Pressure treating wood with waterborne preservatives is done to
counteract the harmful effects insects, microorganisms and fungal
decay can have on wood. But as of Jan. 1, chromated copper
arsenate- (CCA-) treated wood voluntarily has been removed by wood
producers from the consumer market in the United States and Canada.
The bastion of the treated wood industry since its development in
1933, CCA has joined the ranks of products deemed environmentally
incorrect by agencies such as the U.S. Environmental Protection
The replacements to CCA soon will become familiar by their
acronyms. The most commonly used alternative waterborne
preservatives are alkaline copper quatenaries (ACQ-C and ACQ-D with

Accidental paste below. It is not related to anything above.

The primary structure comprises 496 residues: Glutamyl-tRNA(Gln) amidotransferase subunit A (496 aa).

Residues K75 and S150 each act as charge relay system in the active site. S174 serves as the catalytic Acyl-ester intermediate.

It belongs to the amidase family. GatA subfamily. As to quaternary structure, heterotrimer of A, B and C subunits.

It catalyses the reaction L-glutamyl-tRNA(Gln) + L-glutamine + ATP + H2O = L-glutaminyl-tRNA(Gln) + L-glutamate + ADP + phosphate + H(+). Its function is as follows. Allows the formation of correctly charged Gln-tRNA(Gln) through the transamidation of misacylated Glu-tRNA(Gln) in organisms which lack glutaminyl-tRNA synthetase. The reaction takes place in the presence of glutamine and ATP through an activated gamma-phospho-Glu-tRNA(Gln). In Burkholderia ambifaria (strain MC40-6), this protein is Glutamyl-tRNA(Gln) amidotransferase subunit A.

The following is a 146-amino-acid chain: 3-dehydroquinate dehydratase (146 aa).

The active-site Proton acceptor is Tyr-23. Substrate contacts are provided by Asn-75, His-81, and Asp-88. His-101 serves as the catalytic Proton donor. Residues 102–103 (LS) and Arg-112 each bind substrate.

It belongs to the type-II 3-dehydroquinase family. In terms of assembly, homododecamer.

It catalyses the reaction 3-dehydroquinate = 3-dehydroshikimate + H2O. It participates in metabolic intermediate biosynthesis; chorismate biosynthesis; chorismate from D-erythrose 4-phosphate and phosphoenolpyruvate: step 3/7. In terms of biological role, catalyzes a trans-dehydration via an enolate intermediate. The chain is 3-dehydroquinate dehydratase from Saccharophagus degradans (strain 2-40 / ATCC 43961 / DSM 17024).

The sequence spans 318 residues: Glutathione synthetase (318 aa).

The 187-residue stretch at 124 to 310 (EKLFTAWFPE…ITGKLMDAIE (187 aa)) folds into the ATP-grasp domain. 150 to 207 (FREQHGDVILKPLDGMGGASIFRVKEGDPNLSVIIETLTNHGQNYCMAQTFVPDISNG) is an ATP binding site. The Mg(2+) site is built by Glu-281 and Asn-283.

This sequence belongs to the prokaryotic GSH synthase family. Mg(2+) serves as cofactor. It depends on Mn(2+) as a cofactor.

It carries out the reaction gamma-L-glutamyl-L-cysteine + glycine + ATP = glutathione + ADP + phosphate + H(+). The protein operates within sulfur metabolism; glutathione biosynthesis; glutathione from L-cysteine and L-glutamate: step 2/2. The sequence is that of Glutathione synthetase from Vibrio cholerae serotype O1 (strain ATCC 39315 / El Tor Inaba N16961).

carbonate), sodium borates (SBX) and copper azoles (CBA-A and
CA-B). There are some lesser used waterborne chemicals, such as
ammonial copper zinc arsenate (ACZA), and variations of the
previously mentioned compounds. Naturally weathering wood
alternatives such as redwood, yellow cypress and certain cedars are
environmentally acceptable but more expensive than CCA-treated
The consumer market generally uses treated lumber for decks,
outdoor furniture, gazebos, fences, railings, landscaping, and park
and playground equipment. The roofing industry's primary contact
with pressure-treated lumber is for wood blocking, curbs, sleepers,
batten strips and other integrated locations where a fastening
substrate is needed.
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